La Salle County Sheriff Tom Templeton announced Monday he will retire from his post effective June 30.
Templeton made the announcement during the La Salle County Board’s regular meeting.
“In my 24 years, there’s been no time I’ve come before you as difficult as today. June 30 will be my last day,” Templeton told the board.
Templeton recommended his Under Sheriff Adam Diss to be appointed sheriff. The La Salle County Board has 60 days to confirm his appointment.
“I strongly, firmly ask you to make that appointment permanent,” Templeton said.
Templeton said every decision he has made has been with La Salle County residents’ best interest in mind and that he wouldn’t trade his time as sheriff for anything. The County Board gave him a standing ovation after he concluded his announcement.
After former Sheriff Tony Condie declined to seek reelection in 1998, his administration beset by a sexual harassment lawsuit, then-Capt. Tom Templeton quickly emerged as a suitor as the county’s top cop. The 46-year-old Air Force veteran and graduate of Hall High School and IVCC and had amassed 25 years experience plus extensive continuing education at the FBI’s National Academy.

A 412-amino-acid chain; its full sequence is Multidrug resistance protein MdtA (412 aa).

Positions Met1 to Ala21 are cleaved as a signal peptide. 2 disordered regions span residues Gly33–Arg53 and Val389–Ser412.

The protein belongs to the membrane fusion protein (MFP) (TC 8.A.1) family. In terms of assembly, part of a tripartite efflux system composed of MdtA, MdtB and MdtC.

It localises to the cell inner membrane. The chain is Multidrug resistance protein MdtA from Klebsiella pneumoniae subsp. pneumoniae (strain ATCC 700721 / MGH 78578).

Nevertheless, the 1998 election for sheriff was a tight one. Templeton held off Democrat Dan Sedlock by a 4% margin, seizing 18,001 votes to Sedlock’s 16,490.
He proved to be a capable administrator who steered the county through an eventful 20 years. He largely commandeered the 2004 disaster site in Utica after a tornado devastated downtown and claimed eight lives (two more deaths would be attributed to the tornado) in the collapse of a downtown structure.
The new jail was completed under his watch and he also oversaw the installation of enhanced 911. There also were setbacks, such as when a Coal City motorist was stripped in La Salle County Jail after her drunk-driving arrest. Though Templeton said his corrections officers followed jail policy and did nothing wrong, the county settled the case for nearly $500,000.
Nevertheless, Templeton frequently ran unopposed – he crushed his most recent opponent, Rodney Hampton, in 2014 – and even was courted for higher office, though he declined to run for Illinois Senate against the late Patrick Welch.